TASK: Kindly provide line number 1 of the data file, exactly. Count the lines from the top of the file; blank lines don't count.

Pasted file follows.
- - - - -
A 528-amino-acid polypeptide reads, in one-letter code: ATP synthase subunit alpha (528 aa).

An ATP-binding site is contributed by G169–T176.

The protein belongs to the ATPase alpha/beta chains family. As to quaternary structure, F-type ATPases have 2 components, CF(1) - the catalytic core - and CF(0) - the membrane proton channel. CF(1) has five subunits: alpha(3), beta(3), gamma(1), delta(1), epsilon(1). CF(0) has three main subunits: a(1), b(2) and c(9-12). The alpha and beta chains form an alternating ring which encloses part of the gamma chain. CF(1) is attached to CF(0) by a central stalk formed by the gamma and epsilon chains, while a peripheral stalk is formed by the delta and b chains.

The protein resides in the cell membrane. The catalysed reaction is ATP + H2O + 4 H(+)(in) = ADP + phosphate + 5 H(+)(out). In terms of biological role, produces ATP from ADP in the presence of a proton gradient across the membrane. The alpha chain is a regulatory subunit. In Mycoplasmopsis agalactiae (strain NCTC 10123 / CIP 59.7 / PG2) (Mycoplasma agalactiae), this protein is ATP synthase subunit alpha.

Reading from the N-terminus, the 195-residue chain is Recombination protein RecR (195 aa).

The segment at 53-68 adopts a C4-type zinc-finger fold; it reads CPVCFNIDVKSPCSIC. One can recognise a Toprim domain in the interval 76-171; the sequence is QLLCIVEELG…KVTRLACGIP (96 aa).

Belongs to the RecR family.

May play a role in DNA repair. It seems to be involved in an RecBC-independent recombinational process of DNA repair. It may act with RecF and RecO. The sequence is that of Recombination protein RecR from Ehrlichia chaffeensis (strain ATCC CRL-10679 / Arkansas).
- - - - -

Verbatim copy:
A 528-amino-acid polypeptide reads, in one-letter code: ATP synthase subunit alpha (528 aa).